Richard Gardner is the 2018 BSDB Waddington Medal winner

The Waddington Medal is the only national award in Developmental Biology. It honours outstanding research performance as well as services to the subject community. The medal is awarded annually at the BSDB Spring Meeting, where the recipient presents the Waddington Medal Lecture. Here we introduce the 2018 winner Richard Gardner who won the 2018 Waddington medal for his outstanding work in the field of early embryogenesis and stem cells, as well as continued contributions to the development of our field and the shaping of science policy in the UK.

Born in 1943,  Richard Lavenham Gardner, Kt, MA, PhD, ScD, FIAT(Hon), FRSB, FRS studied at St. Catharine’s College and the University of Cambridge from 1963-1966, graduating with a First Class Honours B.A. in Physiology. For his PhD, he remained in Cambridge in the Physiological Laboratory of Robert Edwards (Nobel prize winner, pioneer in reproductive medicine and in vitro fertilisation/IVF), where he worked alongside Martin Johnson and was awarded his title in 1971 for his thesis entitled “Investigation of the mammalian blastocyst by microsurgery”. He stayed on in Edward’s lab as a research assistant for another three years, from where he moved to a University Lecturer position at the Department of Zoology, University of Oxford (1973-77). During that time (and beyond) he was a Visiting World Health Organization Fellow in Warsaw and Zagreb and Student of Christ Church (Oxford). In 1978 he became Henry Dale Research Professor of the Royal Society at the University of Oxford until 2003. Thereafter he held position as Edward Penley Abraham Research Professor of the Royal Society (2003-8), honorary Visiting Professor at the University of York (2007-16), and is now an Associate at the University of Oxford and Emeritus Student of Christ Church, Oxford.

Scientifically, Richard is well known as a pioneer in the study of early mammalian development, having made many hugely important discoveries relating to the fate of cells in early mammalian development and the properties of stem cells derived from early embryos (see selected papers below). These were made possible by his strong knack for identifying important questions and addressing them in innovative and at the same time definitive ways, always with extremely elegant experimental design.

His numerous important scientific contributions include: being the first to use clonal analysis to fate map the early mouse embryo, along with experimental manipulations to assess the potency of individual cells, establishing how the germ line is segregated in the early embryo, and pioneering blastocyst injection for studying stem cell potency. His work laid essential foundations for preimplantation genetic diagnosis, now widely used in human fertility clinics, and for the embryonic stem cell (ESC) field. He was one of the pioneers developing and using micromanipulation techniques in mammalian embryos, the kind of technique now commonly used, for example for human IVF and cloning (such as the cloning of the sheep Dolly). He is also known for his work on embryonic stem cell derivation (together with Frances Brook), demonstrating that ESCs originate from the epiblast and that the most efficient method to derive them in mouse is to use delayed-implanting blastocysts (diapause blastocyst).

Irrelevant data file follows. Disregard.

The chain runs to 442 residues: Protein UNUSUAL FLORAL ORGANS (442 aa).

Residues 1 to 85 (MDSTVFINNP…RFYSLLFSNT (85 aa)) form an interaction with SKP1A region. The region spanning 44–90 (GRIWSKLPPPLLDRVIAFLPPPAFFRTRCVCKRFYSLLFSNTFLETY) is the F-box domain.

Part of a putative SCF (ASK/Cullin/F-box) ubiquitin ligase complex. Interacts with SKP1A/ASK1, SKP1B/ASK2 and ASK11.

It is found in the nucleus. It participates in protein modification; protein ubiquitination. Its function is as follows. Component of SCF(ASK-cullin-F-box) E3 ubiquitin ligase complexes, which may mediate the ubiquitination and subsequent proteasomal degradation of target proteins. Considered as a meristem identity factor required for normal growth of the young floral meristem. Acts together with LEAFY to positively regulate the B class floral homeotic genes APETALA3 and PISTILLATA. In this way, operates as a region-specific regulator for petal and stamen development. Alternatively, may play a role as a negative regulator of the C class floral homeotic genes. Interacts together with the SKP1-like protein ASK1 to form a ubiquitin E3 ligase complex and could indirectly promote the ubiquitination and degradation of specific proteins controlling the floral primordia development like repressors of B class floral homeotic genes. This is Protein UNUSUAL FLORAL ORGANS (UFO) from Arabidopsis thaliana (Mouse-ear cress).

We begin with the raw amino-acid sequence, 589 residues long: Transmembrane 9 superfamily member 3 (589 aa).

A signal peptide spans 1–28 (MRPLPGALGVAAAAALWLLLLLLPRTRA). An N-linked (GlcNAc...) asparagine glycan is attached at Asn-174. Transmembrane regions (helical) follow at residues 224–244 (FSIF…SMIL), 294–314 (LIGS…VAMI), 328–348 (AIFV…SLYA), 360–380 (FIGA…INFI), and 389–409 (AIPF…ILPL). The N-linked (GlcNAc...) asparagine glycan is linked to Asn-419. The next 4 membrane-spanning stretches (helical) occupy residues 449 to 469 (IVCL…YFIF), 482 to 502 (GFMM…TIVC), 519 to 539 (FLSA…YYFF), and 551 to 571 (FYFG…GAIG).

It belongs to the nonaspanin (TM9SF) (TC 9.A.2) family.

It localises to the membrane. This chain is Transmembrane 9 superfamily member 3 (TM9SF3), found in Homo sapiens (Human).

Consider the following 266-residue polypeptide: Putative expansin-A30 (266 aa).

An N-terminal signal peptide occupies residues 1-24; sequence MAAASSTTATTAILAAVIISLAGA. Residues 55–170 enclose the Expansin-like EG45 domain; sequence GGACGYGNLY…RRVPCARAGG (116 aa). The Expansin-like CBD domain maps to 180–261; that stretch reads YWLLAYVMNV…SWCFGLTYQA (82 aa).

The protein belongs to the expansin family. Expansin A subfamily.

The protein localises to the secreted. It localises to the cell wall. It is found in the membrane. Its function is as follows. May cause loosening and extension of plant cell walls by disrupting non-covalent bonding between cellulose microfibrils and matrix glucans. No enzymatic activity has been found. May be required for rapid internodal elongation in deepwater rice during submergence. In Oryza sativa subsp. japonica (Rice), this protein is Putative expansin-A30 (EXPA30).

The four surviving ICRF Developmental Biology Unit group leaders – Philip Ingham, David Ish Horowicz, Richard Gardner and Jonathan Slack at the BSDB Spring Meeting 2018.

Awards and Honours

    • Waddington Medal of the British Society of Developmental Biology (2018)
    • Patrick Steptoe Memorial Lecturer and medallist (2015)
    • Honorary Doctorate of Science from the University of Cambridge (2012)
    • Annual Lecturer Cumberland Lodge (2010)
    • Honorary Fellow, St. Catharine’s College, University of Cambridge, UK (2007)
    • Knight Batchelor in the Queens’ Birthday Honours (2005)
    • Albert Brachet Prize of the Belgian Royal Academy (2004)
    • Karl Beyer Visiting Professor, University of Wisconsin, Madison, WI, USA (2001)
    • Royal (Queen’s) Medal of the Royal Society (2001)
    • March of Dimes International Prize in Developmental Biology (1999)
    • Elected Fellow of the Royal Society of London (1979)
    • Scientific Medal of the Zoological Society of London (1977)
    • Belfield-Clarke Prize for the Biological Sciences (1966)
    • Elected Scholar of St. Catharine’s College (1966)
    • Kitchener Scholar (1963-66)
    • Prizes for Physics and Biology (1963)
    • First Prize in Natural History Essay (1959)
    • First Prize in Natural History Essay (1958)

Throughout his education and scientific career, Richard has excelled in outstanding performance, as is clearly demonstrated by the long list of awards and honours (see Box); and he has always been a committed member of the Developmental Biology community who contributed notably also in policy making relating to ethical issues connected with access and use of human embryos in research, ethical aspects of cloning, and ethical use of animals in research. His dedication is clearly reflected in the many important positions he served in throughout his career: